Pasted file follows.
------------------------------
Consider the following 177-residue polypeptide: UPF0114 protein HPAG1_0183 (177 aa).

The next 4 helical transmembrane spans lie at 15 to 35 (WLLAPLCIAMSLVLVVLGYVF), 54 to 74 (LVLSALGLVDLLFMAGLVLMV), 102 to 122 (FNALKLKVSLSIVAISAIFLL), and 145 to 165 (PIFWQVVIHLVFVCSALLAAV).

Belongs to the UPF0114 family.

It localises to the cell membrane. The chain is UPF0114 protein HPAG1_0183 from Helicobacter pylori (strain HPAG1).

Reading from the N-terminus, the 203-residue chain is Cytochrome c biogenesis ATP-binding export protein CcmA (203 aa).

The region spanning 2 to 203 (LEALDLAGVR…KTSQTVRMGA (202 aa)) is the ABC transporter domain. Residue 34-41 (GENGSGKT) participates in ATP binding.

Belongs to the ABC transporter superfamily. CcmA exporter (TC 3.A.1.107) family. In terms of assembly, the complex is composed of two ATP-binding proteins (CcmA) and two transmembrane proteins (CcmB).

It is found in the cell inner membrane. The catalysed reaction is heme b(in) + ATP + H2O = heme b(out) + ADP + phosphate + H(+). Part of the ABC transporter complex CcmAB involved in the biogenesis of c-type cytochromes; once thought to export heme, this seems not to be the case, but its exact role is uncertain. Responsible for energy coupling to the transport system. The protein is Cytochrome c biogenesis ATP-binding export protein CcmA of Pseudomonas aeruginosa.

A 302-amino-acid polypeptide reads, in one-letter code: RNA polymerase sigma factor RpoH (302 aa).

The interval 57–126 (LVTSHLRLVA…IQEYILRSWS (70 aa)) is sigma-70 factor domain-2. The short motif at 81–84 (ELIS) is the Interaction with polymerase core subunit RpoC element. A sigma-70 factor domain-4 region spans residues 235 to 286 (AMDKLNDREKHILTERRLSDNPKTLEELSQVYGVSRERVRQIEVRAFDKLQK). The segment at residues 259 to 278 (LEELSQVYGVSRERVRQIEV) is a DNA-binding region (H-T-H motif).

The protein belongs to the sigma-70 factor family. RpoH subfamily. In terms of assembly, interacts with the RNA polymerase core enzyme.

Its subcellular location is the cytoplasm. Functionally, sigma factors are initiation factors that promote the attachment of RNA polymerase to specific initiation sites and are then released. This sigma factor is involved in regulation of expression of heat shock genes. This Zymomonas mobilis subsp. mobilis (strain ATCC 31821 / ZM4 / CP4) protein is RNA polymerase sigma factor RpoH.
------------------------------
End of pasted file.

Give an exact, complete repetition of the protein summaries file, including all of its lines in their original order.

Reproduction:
Consider the following 177-residue polypeptide: UPF0114 protein HPAG1_0183 (177 aa).

The next 4 helical transmembrane spans lie at 15 to 35 (WLLAPLCIAMSLVLVVLGYVF), 54 to 74 (LVLSALGLVDLLFMAGLVLMV), 102 to 122 (FNALKLKVSLSIVAISAIFLL), and 145 to 165 (PIFWQVVIHLVFVCSALLAAV).

Belongs to the UPF0114 family.

It localises to the cell membrane. The chain is UPF0114 protein HPAG1_0183 from Helicobacter pylori (strain HPAG1).

Reading from the N-terminus, the 203-residue chain is Cytochrome c biogenesis ATP-binding export protein CcmA (203 aa).

The region spanning 2 to 203 (LEALDLAGVR…KTSQTVRMGA (202 aa)) is the ABC transporter domain. Residue 34-41 (GENGSGKT) participates in ATP binding.

Belongs to the ABC transporter superfamily. CcmA exporter (TC 3.A.1.107) family. In terms of assembly, the complex is composed of two ATP-binding proteins (CcmA) and two transmembrane proteins (CcmB).

It is found in the cell inner membrane. The catalysed reaction is heme b(in) + ATP + H2O = heme b(out) + ADP + phosphate + H(+). Part of the ABC transporter complex CcmAB involved in the biogenesis of c-type cytochromes; once thought to export heme, this seems not to be the case, but its exact role is uncertain. Responsible for energy coupling to the transport system. The protein is Cytochrome c biogenesis ATP-binding export protein CcmA of Pseudomonas aeruginosa.

A 302-amino-acid polypeptide reads, in one-letter code: RNA polymerase sigma factor RpoH (302 aa).

The interval 57–126 (LVTSHLRLVA…IQEYILRSWS (70 aa)) is sigma-70 factor domain-2. The short motif at 81–84 (ELIS) is the Interaction with polymerase core subunit RpoC element. A sigma-70 factor domain-4 region spans residues 235 to 286 (AMDKLNDREKHILTERRLSDNPKTLEELSQVYGVSRERVRQIEVRAFDKLQK). The segment at residues 259 to 278 (LEELSQVYGVSRERVRQIEV) is a DNA-binding region (H-T-H motif).

The protein belongs to the sigma-70 factor family. RpoH subfamily. In terms of assembly, interacts with the RNA polymerase core enzyme.

Its subcellular location is the cytoplasm. Functionally, sigma factors are initiation factors that promote the attachment of RNA polymerase to specific initiation sites and are then released. This sigma factor is involved in regulation of expression of heat shock genes. This Zymomonas mobilis subsp. mobilis (strain ATCC 31821 / ZM4 / CP4) protein is RNA polymerase sigma factor RpoH.